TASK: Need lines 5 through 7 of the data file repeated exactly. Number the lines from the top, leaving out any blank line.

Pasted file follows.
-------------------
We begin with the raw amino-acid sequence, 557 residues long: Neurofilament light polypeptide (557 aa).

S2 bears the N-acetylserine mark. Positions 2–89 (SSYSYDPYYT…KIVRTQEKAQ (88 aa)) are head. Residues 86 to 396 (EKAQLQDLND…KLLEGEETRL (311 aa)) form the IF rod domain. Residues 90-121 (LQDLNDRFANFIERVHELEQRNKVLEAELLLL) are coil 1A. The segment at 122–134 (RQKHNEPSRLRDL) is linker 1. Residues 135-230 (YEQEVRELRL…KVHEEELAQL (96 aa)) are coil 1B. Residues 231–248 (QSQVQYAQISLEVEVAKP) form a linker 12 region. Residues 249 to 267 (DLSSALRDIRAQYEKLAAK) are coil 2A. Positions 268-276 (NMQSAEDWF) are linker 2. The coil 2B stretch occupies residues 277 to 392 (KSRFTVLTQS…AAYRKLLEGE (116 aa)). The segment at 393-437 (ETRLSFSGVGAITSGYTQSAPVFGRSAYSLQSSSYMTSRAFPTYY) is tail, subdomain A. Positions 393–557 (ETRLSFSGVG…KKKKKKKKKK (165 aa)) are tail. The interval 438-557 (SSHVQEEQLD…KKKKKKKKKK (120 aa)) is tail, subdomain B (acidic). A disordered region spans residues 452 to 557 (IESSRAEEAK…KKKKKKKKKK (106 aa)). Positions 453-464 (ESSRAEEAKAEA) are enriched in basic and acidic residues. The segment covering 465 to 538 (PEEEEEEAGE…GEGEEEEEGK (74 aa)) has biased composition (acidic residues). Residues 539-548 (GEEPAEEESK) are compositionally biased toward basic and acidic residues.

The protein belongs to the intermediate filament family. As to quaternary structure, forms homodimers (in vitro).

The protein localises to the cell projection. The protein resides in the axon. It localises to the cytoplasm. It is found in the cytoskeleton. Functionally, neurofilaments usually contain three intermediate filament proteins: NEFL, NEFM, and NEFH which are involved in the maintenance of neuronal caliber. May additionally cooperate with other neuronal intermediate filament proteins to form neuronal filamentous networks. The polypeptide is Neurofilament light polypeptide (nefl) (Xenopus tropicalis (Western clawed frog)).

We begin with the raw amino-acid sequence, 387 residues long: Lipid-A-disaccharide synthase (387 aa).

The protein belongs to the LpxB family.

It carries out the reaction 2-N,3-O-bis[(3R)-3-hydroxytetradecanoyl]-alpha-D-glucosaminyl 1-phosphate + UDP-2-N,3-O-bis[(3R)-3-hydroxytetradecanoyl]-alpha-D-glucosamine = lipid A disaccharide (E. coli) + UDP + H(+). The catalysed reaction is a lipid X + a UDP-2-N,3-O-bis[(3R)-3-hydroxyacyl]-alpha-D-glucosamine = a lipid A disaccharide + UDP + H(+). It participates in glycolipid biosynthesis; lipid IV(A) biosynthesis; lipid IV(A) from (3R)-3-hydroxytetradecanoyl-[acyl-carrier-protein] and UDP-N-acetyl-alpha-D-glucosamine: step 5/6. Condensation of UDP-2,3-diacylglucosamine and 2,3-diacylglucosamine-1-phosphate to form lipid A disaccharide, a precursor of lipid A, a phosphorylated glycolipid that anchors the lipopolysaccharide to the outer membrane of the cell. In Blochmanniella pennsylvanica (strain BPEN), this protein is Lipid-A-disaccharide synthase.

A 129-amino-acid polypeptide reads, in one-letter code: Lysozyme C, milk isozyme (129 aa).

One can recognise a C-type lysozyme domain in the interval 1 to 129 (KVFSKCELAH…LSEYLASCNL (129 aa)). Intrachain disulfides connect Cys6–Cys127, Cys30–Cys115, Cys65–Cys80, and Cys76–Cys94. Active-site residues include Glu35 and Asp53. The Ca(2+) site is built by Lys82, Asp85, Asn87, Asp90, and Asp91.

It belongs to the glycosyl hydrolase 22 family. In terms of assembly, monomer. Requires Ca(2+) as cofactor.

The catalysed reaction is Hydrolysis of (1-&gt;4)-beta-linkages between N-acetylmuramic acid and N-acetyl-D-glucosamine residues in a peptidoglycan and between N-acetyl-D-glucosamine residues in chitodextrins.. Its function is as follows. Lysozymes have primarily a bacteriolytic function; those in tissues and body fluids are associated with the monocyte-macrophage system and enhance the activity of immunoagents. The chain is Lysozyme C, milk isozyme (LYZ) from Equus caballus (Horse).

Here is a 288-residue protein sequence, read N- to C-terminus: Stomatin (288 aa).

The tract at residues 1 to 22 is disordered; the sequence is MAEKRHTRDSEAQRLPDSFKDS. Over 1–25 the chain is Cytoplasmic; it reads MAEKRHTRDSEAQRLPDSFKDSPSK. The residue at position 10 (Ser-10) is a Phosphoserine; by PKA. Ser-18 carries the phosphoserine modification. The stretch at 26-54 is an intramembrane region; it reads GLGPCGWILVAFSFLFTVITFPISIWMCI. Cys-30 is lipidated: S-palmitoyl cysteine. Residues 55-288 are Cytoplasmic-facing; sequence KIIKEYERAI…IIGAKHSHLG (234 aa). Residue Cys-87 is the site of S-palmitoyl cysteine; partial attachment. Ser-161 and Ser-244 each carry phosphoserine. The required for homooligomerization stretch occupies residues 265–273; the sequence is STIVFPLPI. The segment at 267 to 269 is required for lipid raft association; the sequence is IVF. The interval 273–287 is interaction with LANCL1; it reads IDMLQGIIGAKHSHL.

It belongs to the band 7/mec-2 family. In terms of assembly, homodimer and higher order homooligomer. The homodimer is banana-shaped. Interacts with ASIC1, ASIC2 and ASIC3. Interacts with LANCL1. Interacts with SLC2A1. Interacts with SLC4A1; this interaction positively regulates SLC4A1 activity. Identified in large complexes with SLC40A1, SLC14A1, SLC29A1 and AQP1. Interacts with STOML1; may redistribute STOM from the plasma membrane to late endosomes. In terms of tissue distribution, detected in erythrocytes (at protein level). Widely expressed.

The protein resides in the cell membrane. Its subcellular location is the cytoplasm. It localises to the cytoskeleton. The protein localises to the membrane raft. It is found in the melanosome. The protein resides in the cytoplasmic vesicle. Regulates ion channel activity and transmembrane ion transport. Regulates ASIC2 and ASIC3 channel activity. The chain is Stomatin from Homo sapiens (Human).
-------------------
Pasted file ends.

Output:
We begin with the raw amino-acid sequence, 387 residues long: Lipid-A-disaccharide synthase (387 aa).

The protein belongs to the LpxB family.

It carries out the reaction 2-N,3-O-bis[(3R)-3-hydroxytetradecanoyl]-alpha-D-glucosaminyl 1-phosphate + UDP-2-N,3-O-bis[(3R)-3-hydroxytetradecanoyl]-alpha-D-glucosamine = lipid A disaccharide (E. coli) + UDP + H(+). The catalysed reaction is a lipid X + a UDP-2-N,3-O-bis[(3R)-3-hydroxyacyl]-alpha-D-glucosamine = a lipid A disaccharide + UDP + H(+). It participates in glycolipid biosynthesis; lipid IV(A) biosynthesis; lipid IV(A) from (3R)-3-hydroxytetradecanoyl-[acyl-carrier-protein] and UDP-N-acetyl-alpha-D-glucosamine: step 5/6. Condensation of UDP-2,3-diacylglucosamine and 2,3-diacylglucosamine-1-phosphate to form lipid A disaccharide, a precursor of lipid A, a phosphorylated glycolipid that anchors the lipopolysaccharide to the outer membrane of the cell. In Blochmanniella pennsylvanica (strain BPEN), this protein is Lipid-A-disaccharide synthase.